Yuletide Oddities (Mania.com)

By:Chuck Francisco
Date: Thursday, December 06, 2012
Source: Mania.com

Once you've survived Killer Kringles (read the article here), it's time to face a string of Yuletide Oddities which are so strange that a Peter Fonda led LSD trip wouldn't help you make sense of them. No, I'm not talking about Christmas dinner with your family, as odd as uncle Chet might be. Instead, I've gathered a number of the strangest cinematic holiday "classics" to grace a darkened screen. This isn't your run of the mill list, which would include genuine goodness, like Gremlins or A Christmas Story. Grab your passport, as we travel the world in search of the weirdest takes on the holiday season (I'm kidding, we're just headed to Mexico).
 
Santa Claus
Country of Origin: Mexico
Year: 1959
Director: Rene Cardona
Release: VCI Home Video, 2011 (DVD & Blu-Ray)
Running Time: 94 minutes
 
This perennial Mexican holiday favorite is a lesson in the kind of creepy excess which we don't commonly associate with the jolly big guy. From his castle in the clouds, Santa utilizes high tech devices, like his eye ball telescope, to keep close tabs on the world's children. Really close tabs. Like, Megan's law close tabs. He speaks to his field agents using an enormous mouth bot computer (literally massive Rocky Horror-esk lips that speak back to him). He's pulled around the world by nightmare inducing robotic reindeer. Their soulless dead eyes will infect your dreams for decades. With magical devices crafted by the wizard Merlin, Santa travels the world completing his famous rounds, all while a low level demon named Pitch attempts to corrupt a young girl name Lupita. 
 
It's peculiarity is exacerbated by the hammy narration of famed American Producer K. Gordon Murray (for the English language release). Murray would take foreign children's films, redub them, then release them stateside. His delivery is the creamy Oreo filling, holding both sides of the high camp cookie together. Santa Claus is likely most well known for having been featured on Mystery Science Theater 3000 (episode 521). The flick is very goofy on it's own, but I recommend watching the riffed version of it for all but the most masochistic of Maniacs.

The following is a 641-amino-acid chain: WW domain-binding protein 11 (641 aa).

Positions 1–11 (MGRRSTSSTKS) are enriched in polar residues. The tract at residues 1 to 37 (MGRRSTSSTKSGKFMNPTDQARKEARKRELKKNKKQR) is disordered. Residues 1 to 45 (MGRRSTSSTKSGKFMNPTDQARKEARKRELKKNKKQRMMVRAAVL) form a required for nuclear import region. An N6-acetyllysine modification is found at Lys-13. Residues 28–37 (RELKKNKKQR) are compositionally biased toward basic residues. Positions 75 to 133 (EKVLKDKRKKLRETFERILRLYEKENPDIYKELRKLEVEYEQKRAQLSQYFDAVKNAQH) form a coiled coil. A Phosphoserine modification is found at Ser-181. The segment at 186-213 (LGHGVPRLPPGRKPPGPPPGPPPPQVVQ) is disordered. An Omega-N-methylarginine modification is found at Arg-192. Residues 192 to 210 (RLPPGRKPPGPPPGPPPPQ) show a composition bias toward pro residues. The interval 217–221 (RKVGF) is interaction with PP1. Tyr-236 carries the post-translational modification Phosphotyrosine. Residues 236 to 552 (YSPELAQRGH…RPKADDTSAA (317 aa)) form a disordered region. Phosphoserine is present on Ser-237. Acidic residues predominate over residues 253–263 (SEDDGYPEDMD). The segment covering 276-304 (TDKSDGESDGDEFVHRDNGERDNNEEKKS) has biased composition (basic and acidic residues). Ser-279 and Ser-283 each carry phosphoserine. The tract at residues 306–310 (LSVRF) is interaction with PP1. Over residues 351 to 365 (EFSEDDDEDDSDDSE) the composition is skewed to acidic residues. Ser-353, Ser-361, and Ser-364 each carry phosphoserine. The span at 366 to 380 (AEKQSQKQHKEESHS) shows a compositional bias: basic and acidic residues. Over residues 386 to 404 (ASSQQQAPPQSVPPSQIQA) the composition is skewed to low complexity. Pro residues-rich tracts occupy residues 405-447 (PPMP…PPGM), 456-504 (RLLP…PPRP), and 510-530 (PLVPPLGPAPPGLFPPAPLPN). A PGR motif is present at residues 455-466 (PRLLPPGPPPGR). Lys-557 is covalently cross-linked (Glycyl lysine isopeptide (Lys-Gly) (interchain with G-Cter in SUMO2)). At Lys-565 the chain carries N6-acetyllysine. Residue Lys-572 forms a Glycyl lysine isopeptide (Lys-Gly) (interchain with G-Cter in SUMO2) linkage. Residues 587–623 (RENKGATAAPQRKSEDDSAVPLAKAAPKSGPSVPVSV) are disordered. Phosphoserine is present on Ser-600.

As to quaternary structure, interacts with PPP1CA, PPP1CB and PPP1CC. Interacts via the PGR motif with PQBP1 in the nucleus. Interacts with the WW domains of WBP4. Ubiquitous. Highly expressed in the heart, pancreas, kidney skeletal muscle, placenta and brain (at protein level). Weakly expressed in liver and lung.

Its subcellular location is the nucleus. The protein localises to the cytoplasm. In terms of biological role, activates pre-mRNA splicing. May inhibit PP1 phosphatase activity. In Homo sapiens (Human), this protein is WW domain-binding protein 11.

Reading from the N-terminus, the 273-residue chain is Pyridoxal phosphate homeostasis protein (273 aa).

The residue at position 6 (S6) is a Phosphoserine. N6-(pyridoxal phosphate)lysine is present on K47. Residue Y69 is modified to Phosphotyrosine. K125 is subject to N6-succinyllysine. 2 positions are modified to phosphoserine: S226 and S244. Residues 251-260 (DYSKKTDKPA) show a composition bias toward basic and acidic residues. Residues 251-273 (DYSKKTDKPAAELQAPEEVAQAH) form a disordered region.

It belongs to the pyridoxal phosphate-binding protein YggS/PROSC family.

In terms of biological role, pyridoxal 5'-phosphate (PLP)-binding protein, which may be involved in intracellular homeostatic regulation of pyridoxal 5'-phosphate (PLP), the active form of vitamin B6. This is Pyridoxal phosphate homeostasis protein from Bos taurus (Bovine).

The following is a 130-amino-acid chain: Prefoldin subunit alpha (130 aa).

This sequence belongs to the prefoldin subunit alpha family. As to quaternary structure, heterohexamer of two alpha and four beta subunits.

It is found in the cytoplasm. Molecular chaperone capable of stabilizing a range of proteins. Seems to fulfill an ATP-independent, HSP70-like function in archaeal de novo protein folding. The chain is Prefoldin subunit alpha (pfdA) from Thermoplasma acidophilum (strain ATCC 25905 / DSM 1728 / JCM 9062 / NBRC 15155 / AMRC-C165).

Santa Claus and the Ice Cream Bunny 

Country of Origin: USA
Year: 1972
Director: R. Winter
Release: Available as a bonus feature on Rifftrax: Santa and the Ice Cream Bunny DVD
Running Time: Full: 95 minutes/DVD 83 minutes
 
It doesn't get much more zany than this tall glass of mercurial madness. Santa's magical sled becomes somehow mired in the treacherous beaches of southern Florida (a likely story!). Using mind rays, Saint Nick summons local children to aid him in pulling the sleigh free, with the help of a number of animals. All of this while Tom Sawyer and Huckleberry Finn watch and riff them from a distance. This isn't the kind of crazy which could easily be sustained for ninety minutes, however, so Santa tells the gathered slave children the tale of Thumbelina (which is a completely separate film, shown between our title segments!).
 
After we return to beach bound Santa, the freakish children summon our shabby bunny hero, who arrives on his mystical fire engine. Bunny then helps Father Christmas complete his present delivery duties, and as the film ends, our nightmares can truly begin. This cheapy rose to Internet prominence in 2010, when Rifftrax released it as a video on demand riff in the same vein as MST3K (Of which the RT guys are all alumni). It was born in an era where poorly made kid's fare was commonplace; "why spend real money when children don't know the difference?", reasoned many producers. We certainly are in their debt for producing such nightmare fuel for future generations.

 

 

 

Santa Claus Conquers the Martians

 

Country of Origin: USA
Year: 1964
Director: Nicholas Webster
Release: Public Domain
Running Time: 81 minutes
 
Santa Claus Conquers the Martians is probably the most recognized of the absurd holiday films. It owes it's fame to a few strokes of luck. Firstly, it's title screams of 50's nostalgic drive-in fun. Try saying it without smiling. Secondly, it was featured on Mystery Science Theater 3000 (episode 321), during what is considered one of the strongest seasons of the show's enduring run. Lastly, it's fallen into the public domain, and so it's easily available all around the Internet for both unspoiled viewing, and as part of several late night horror host's shows, including Elvira's Movie Macabre and Cinema Insomnia (with personal fave, Mr. Lobo). 
 
The zany plot involves mischievous Martians who recognize that their children are growing up without imagination. Rather than looking into education or societal reform, their plan is instead to kidnap Earth's Santa, and force him to spread joy among their own masses. I'll spare you the gory details, since you can actually watch the whole film right here on YouTube:

 

 

Of course, this is but a small sampling of crazy that film makers have wrought in the name of quick holiday pay days. What is your favorite Yuletide Oddity? 

 

Chuck Francisco is a columnist and critic for Mania, writing Saturday Shock-O-Rama, the weekly look into classic cult, horror and sci-fi. He is a horror co-host of two monthly film series at the world famousColonial Theatre in Phoenixville, PA (home of 1958's 'The Blob'): First Friday Fright Nights and Colonial Cult Cinema. You can hear him on awesome podcast You've Got Geek or follow him out on Twitter.

 



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